The ZEZ would have operated similarly to the ULEZ, charging motorists a daily toll for driving a pure-petrol or pure-diesel car into the zone.
Khan’s transport strategy, originally published in 2018, read: “A zero emission zone is likely to require vehicles that drive within it – that are not capable of operating with zero exhaust emissions – to pay road user charges (similar to those in ULEZ or LEZ).”
This leaves the door open to parallel hybrids and plug-in hybrids capable of running in electric-only mode (albeit for varying distances).
Toyota claims its systems are zero-emission for 80% of the time and 50% of the distance, although this has been disputed by Brussels-based pressure group Transport & Environment.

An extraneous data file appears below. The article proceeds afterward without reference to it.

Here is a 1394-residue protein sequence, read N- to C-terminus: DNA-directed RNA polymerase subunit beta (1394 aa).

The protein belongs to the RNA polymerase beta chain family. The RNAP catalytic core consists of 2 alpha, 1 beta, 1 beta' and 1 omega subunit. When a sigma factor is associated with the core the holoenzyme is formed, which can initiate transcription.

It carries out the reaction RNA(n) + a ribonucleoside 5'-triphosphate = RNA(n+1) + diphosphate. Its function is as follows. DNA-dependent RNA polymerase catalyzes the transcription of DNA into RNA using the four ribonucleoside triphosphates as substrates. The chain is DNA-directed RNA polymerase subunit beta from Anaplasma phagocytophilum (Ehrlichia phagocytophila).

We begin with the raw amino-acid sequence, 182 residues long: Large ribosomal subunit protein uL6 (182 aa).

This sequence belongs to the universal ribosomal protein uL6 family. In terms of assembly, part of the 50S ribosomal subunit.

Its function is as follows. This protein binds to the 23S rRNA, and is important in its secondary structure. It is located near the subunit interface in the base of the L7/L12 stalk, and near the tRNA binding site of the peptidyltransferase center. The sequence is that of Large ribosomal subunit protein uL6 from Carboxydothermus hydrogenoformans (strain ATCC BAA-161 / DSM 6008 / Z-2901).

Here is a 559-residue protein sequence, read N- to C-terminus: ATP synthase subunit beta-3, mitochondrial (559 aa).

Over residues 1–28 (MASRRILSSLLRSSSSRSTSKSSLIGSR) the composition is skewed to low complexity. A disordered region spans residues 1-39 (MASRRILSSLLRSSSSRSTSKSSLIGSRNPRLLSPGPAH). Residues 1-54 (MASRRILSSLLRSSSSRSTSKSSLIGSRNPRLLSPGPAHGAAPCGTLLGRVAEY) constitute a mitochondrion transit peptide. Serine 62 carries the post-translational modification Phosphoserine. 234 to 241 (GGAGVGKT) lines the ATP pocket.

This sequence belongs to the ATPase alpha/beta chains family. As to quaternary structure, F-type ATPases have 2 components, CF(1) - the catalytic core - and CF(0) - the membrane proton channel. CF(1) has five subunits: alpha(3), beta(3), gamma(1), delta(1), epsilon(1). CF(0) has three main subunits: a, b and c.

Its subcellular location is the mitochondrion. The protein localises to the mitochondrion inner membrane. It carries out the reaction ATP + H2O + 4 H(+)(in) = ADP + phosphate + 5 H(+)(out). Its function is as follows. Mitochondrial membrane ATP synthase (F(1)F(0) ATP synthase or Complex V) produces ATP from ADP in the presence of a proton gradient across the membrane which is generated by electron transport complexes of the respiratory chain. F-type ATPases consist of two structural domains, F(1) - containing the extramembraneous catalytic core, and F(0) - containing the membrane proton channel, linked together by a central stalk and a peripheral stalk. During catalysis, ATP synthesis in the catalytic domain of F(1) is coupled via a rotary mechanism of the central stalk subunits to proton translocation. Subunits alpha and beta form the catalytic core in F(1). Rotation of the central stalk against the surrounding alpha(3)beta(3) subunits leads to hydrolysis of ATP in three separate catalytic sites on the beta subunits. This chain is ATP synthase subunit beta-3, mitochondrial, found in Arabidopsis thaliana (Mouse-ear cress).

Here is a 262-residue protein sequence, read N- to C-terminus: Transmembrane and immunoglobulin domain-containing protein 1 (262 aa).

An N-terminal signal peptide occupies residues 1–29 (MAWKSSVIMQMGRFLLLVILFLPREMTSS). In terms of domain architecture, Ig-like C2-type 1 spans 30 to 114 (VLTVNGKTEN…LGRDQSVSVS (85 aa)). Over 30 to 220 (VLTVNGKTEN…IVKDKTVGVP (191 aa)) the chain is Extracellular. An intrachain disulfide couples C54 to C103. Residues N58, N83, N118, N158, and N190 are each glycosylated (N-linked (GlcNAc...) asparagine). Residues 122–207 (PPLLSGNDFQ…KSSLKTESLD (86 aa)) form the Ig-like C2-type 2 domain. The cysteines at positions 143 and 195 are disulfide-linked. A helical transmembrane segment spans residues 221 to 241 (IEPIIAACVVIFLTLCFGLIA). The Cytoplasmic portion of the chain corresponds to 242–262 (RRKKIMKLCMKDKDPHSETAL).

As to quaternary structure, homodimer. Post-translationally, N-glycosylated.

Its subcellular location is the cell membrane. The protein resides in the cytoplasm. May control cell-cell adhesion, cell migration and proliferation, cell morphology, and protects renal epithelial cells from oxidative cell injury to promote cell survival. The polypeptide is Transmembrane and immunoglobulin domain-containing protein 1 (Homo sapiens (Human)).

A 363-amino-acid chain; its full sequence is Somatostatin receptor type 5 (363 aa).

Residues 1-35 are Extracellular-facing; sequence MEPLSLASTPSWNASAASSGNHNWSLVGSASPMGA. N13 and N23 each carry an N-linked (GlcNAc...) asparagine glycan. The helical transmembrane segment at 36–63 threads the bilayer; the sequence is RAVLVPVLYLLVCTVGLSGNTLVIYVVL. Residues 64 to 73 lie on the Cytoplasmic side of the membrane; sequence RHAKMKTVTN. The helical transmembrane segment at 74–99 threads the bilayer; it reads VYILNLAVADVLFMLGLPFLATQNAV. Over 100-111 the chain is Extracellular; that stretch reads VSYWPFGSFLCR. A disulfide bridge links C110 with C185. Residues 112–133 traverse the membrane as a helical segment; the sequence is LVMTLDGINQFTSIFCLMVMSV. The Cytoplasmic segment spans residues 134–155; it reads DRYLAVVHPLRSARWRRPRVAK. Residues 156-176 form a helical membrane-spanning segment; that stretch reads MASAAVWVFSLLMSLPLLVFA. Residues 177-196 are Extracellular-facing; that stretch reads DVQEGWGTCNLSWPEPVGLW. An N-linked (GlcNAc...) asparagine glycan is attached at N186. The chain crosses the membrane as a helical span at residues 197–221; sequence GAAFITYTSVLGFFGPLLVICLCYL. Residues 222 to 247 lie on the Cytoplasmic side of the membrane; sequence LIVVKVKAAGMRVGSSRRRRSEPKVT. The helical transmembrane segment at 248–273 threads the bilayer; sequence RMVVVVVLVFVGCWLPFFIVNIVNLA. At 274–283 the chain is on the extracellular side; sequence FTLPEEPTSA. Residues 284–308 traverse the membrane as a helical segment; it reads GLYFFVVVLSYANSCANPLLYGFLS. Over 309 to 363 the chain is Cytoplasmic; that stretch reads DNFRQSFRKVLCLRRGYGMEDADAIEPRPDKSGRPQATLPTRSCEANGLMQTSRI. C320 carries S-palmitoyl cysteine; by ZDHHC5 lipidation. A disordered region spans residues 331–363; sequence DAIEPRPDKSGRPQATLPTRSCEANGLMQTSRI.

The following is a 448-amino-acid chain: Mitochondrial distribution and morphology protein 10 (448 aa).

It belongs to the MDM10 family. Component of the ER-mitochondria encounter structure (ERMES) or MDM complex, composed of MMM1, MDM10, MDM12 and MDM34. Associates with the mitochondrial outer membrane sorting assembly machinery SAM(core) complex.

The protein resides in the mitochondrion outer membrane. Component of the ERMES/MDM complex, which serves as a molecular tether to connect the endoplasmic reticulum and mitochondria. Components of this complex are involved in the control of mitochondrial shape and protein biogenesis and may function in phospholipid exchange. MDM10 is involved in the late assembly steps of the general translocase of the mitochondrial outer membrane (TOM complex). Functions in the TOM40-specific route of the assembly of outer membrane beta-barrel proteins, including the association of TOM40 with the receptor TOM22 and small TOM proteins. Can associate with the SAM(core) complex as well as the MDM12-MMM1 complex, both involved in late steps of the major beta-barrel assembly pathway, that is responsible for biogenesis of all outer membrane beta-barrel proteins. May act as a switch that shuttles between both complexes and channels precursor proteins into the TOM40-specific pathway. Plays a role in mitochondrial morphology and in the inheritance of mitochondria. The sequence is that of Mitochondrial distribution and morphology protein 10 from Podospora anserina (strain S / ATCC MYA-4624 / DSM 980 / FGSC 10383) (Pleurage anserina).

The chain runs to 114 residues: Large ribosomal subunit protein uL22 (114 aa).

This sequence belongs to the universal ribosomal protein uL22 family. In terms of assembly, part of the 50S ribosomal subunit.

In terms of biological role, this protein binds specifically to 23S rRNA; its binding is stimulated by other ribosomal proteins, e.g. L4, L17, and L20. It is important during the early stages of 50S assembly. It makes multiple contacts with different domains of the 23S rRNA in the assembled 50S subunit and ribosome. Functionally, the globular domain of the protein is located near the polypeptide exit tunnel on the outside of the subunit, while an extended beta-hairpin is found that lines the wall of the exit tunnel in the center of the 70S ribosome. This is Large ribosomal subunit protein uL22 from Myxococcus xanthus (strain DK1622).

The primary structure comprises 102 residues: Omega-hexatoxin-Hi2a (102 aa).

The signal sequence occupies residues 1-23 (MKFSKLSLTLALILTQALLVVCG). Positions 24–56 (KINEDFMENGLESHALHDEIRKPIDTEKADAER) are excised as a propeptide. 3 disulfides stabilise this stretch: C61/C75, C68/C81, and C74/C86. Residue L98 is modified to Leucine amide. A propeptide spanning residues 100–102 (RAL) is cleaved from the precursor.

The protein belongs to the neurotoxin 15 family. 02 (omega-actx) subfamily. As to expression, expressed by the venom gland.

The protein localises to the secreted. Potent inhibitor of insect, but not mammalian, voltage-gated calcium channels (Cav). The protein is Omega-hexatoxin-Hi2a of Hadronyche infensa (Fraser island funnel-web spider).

“Trying to pretend that standard hybrids have significant zero-emission capability is just silly," said Ralph Palmer, electric vehicles officer at T&E UK.
As for PHEVs, many new models now offer a real-world electric range north of 15 miles.
Khan’s strategy noted: “It will also be necessary to use disincentives to phase out fossil fuels altogether.”
Although plans for a ZEZ have been shelved in City Hall, London boroughs are still able to introduce such measures at a local level.
A spokesperson for Khan told the Financial Times that “[Transport for London] continues to support boroughs who wish to implement zero-emission zones”.
A ZEZ was trialled along Beech Street (next to the Barbican Centre) as from March 2020 to September 2021.